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Painting the pain

Heather Winterstein, 81st Medical Support Squadron contracting officer representative, and Regina Parker, 81st Medical Operations Squadron mental health clinic secretary, apply moulage on Airman 1st Class Suzanna Plotnikov, 81st Training Wing Public Affairs photojournalist, Dec. 14, 2017, on Keesler Air Force Base, Mississippi. Winterstein, Parker and the Keesler Moulage Team help with emergency response training for on and off base first responders by ensuring injuries on those participating in the training look as real as possible. (U.S. Air Force photo by Senior Airman Holly Mansfield)

Heather Winterstein, 81st Medical Support Squadron contracting officer representative, and Regina Parker, 81st Medical Operations Squadron mental health clinic secretary, apply moulage on Airman 1st Class Suzanna Plotnikov, 81st Training Wing Public Affairs photojournalist, Dec. 14, 2017, on Keesler Air Force Base, Mississippi. Winterstein, Parker and the Keesler Moulage Team help with emergency response training for on and off base first responders by ensuring injuries on those participating in the training look as real as possible. (U.S. Air Force photo by Senior Airman Holly Mansfield)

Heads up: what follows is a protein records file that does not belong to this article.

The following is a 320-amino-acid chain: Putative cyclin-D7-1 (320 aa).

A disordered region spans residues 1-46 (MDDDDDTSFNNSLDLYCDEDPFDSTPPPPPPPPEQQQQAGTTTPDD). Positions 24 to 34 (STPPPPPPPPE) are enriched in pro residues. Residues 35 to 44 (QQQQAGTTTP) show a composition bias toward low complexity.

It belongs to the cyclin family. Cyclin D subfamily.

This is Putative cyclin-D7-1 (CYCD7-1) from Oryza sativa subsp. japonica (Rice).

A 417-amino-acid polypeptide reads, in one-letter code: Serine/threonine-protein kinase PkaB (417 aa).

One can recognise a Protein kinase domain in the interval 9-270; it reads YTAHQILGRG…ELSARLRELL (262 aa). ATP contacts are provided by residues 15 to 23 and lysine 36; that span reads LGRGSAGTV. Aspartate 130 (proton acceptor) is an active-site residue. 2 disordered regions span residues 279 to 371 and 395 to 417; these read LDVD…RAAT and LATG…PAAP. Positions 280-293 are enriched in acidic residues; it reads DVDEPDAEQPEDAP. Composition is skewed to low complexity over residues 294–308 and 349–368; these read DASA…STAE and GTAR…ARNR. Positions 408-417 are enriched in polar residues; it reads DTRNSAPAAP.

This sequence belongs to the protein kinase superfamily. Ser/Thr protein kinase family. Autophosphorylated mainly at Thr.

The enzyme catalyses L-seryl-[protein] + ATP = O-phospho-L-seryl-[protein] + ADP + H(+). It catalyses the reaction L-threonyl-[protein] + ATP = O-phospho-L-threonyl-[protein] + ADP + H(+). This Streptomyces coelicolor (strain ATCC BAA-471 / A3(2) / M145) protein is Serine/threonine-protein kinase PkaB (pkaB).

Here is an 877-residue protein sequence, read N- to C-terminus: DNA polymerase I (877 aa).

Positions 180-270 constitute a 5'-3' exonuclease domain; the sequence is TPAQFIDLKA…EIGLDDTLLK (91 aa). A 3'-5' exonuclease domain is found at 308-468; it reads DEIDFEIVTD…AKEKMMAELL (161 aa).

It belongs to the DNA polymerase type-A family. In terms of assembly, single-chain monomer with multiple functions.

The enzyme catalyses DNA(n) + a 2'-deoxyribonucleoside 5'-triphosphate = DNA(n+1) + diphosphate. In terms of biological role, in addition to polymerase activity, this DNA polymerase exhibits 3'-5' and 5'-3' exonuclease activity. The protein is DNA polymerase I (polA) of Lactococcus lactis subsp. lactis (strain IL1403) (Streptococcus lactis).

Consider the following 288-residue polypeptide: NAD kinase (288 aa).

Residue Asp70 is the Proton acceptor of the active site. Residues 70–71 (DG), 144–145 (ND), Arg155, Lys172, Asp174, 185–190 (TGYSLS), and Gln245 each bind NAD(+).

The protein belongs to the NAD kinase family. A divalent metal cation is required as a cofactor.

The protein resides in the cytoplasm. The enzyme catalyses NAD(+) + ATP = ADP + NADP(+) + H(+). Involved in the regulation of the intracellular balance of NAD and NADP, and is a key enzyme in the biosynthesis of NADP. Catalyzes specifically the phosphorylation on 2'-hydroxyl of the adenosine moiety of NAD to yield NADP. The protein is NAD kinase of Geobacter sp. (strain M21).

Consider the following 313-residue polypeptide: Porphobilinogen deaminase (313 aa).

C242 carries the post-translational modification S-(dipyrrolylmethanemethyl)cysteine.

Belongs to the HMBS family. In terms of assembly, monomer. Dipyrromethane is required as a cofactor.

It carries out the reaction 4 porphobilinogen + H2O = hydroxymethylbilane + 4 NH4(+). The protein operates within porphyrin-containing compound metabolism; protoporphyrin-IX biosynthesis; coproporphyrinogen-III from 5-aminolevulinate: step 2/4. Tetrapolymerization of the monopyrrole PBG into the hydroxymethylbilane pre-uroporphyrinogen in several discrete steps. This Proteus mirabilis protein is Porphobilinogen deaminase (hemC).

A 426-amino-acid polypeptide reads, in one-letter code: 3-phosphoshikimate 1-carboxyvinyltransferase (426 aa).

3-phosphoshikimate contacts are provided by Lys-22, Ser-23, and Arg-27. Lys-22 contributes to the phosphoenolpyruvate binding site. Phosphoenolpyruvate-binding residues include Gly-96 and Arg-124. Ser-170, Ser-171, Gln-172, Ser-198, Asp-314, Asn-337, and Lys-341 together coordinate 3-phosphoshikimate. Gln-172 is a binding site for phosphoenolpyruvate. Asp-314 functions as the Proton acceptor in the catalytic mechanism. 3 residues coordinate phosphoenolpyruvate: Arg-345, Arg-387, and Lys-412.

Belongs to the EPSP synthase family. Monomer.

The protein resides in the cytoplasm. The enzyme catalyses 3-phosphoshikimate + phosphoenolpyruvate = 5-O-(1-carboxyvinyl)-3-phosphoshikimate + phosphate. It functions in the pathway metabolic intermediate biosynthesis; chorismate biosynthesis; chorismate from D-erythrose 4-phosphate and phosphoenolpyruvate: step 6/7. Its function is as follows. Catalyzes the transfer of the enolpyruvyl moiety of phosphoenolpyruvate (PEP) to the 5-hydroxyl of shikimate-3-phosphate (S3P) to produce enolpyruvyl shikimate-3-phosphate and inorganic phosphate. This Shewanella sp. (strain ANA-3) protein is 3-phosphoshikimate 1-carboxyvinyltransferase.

Heather Winterstein, 81st Medical Support Squadron contracting officer representative, applies moulage on Airman 1st Class Suzanna Plotnikov, 81st Training Wing Public Affairs photojournalist, Dec. 14, 2017, on Keesler Air Force Base, Mississippi. Winterstein, Parker and the Keesler Moulage Team help with emergency response training for on and off base first responders by ensuring injuries on those participating in the training look as real as possible. (U.S. Air Force photo by Senior Airman Holly Mansfield)

Heather Winterstein, 81st Medical Support Squadron contracting officer representative, applies moulage on Airman 1st Class Suzanna Plotnikov, 81st Training Wing Public Affairs photojournalist, Dec. 14, 2017, on Keesler Air Force Base, Mississippi. Winterstein, Parker and the Keesler Moulage Team help with emergency response training for on and off base first responders by ensuring injuries on those participating in the training look as real as possible. (U.S. Air Force photo by Senior Airman Holly Mansfield)

Moulage application materials sit on a table Dec. 14, 2017, on Keesler Air Force Base, Mississippi. Winterstein, Parker and the Keesler Moulage Team help with emergency response training for on and off base first responders by ensuring injuries on those participating in the training look as real as possible. (U.S. Air Force photo by Senior Airman Holly Mansfield)

Moulage application materials sit on a table Dec. 14, 2017, on Keesler Air Force Base, Mississippi. Winterstein, Parker and the Keesler Moulage Team help with emergency response training for on and off base first responders by ensuring injuries on those participating in the training look as real as possible. (U.S. Air Force photo by Senior Airman Holly Mansfield)

KEESLER AIR FORCE BASE, Miss. --